To say this was a surprising reversal of fortune for a pike army is certainly an understatement. The Kushite demonstrated an unexpected resilience in holding the Ptolemaic pike to a standstill while giving time for supporting units to do what they do best. The Kushite  shieldwall consisted only of five spear, yet overlapped the pike group with elephant support. Of the Greek units protecting the pike group, the thereophoroi and Galatians could make little impression against Kushite swordsmen and skirmishers. Likewise on the opposite flank, Greek cavalry were hampered by Kushite archers and were effectively countered by the timely approach of Kushite cavalry.

These two are definitely worth a rematch.


  1. The Vile Kush were unstoppable in this trio of actions. Good job!

  2. Hi Robert

    We find that spear armies do pretty well against pike armies in lots of our DBA3 games!

  3. Thank you both for the comments.

    I have given thought to how the Ptolemaic could revise their tactics whereby victory is possible. The adjustments will influence the deployment some plus the tactical employment of certain troop types.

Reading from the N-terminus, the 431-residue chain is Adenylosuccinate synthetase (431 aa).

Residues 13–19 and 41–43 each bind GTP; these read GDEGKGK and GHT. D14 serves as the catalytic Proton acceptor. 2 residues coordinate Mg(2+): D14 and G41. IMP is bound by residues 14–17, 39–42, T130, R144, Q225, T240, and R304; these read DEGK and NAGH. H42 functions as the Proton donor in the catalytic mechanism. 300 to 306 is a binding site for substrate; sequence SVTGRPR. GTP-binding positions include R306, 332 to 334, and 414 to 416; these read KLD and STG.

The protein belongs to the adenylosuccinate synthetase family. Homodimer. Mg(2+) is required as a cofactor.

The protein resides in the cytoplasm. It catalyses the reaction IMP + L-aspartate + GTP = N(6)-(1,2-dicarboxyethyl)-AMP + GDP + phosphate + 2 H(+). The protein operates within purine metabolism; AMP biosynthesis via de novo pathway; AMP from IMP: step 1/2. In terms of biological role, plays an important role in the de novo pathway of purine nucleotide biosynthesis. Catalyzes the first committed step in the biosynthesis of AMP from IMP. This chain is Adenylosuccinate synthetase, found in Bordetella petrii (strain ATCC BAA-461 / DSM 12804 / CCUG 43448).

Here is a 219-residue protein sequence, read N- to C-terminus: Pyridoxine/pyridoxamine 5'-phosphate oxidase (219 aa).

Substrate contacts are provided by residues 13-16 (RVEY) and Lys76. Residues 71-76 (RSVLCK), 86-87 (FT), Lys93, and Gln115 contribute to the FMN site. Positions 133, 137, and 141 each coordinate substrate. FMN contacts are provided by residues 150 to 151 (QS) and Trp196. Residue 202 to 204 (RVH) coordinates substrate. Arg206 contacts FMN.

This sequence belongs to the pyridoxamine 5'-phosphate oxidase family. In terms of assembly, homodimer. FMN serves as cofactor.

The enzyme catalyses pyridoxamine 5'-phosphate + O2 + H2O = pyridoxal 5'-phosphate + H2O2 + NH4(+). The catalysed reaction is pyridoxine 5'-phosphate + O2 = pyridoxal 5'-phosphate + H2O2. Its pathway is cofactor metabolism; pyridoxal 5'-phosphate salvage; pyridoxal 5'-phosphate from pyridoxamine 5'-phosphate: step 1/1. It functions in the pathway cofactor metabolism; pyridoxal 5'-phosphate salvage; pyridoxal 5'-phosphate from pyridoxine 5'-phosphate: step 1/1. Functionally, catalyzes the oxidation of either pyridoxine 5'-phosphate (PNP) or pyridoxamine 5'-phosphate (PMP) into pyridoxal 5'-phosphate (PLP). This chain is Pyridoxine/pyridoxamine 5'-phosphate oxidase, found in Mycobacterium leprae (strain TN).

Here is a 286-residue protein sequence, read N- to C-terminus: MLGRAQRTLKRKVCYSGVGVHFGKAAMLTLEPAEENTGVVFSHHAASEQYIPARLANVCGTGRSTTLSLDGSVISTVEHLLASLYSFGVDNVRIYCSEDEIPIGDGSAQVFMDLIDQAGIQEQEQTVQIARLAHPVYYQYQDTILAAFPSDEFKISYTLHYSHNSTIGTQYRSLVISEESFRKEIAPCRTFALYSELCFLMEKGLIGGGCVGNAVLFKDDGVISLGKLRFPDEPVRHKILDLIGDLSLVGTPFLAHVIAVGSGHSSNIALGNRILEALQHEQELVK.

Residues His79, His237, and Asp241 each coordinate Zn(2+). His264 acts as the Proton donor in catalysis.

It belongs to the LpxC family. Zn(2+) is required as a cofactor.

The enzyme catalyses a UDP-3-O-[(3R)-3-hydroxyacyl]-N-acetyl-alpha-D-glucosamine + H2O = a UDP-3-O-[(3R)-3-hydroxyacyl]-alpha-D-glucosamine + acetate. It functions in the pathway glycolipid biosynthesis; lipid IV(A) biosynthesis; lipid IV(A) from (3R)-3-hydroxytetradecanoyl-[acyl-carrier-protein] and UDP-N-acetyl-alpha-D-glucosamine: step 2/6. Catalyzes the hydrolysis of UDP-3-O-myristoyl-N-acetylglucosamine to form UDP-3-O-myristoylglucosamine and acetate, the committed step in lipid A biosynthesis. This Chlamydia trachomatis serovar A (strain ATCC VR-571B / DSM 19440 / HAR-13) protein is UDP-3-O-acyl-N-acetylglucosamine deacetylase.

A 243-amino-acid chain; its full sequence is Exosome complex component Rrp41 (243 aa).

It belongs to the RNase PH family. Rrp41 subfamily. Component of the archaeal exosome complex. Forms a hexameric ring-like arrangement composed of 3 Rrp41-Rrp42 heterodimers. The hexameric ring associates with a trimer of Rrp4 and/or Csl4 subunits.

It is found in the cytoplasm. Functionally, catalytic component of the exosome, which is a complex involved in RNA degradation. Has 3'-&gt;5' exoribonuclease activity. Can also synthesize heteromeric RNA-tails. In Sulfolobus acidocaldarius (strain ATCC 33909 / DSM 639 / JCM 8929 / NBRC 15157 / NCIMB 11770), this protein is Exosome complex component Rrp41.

More later.

  4. Being overlapped is a continuing theme for pike armies in DBA but seems less so in history. I prefer to treat the pike as 4 double elements 'costed' as 1 element but counting as 2 if lost. Also penalised by not being able to turn to face a flank contact which they fight using the dice only, i.e. zero combat factor. They fight to the front and rear just as if two separate elements.

    1. Rob,
      There are a number of rule features currentlly being discussed at the Fanaticus Forum one of those is the issue you have just mentioned.

  5. The Greeks/Egyptians were lucky to have 3 armies. Attrition would have been horrendous.

  6. But unusual for the cavalry to be easily beaten isn't it?

  7. Peter,
    We have played short campaigns were losses are carried forward into the subsequent game.
    This test series focused on a lesser used army to face a pike army with punch. As you noted, if the punch lacks coordination, then each component can be destroyed piecemeal; first the cavalry, then the auxiliary troops. Neither pike or elephant were made casualties in all three games.